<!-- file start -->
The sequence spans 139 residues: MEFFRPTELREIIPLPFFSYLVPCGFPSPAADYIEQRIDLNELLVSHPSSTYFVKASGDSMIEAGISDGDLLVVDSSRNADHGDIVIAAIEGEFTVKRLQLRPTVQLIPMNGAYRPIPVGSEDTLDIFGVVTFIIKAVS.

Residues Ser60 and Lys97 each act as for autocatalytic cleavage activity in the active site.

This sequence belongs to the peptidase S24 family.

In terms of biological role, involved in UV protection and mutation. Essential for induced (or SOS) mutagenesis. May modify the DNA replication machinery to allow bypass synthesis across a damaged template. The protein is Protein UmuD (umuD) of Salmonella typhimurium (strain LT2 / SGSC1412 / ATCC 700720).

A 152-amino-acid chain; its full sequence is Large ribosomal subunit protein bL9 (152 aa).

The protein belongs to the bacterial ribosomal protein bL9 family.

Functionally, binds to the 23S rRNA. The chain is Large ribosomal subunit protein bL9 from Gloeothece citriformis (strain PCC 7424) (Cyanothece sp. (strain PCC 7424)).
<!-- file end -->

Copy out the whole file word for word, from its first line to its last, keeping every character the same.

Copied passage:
The sequence spans 139 residues: MEFFRPTELREIIPLPFFSYLVPCGFPSPAADYIEQRIDLNELLVSHPSSTYFVKASGDSMIEAGISDGDLLVVDSSRNADHGDIVIAAIEGEFTVKRLQLRPTVQLIPMNGAYRPIPVGSEDTLDIFGVVTFIIKAVS.

Residues Ser60 and Lys97 each act as for autocatalytic cleavage activity in the active site.

This sequence belongs to the peptidase S24 family.

In terms of biological role, involved in UV protection and mutation. Essential for induced (or SOS) mutagenesis. May modify the DNA replication machinery to allow bypass synthesis across a damaged template. The protein is Protein UmuD (umuD) of Salmonella typhimurium (strain LT2 / SGSC1412 / ATCC 700720).

A 152-amino-acid chain; its full sequence is Large ribosomal subunit protein bL9 (152 aa).

The protein belongs to the bacterial ribosomal protein bL9 family.

Functionally, binds to the 23S rRNA. The chain is Large ribosomal subunit protein bL9 from Gloeothece citriformis (strain PCC 7424) (Cyanothece sp. (strain PCC 7424)).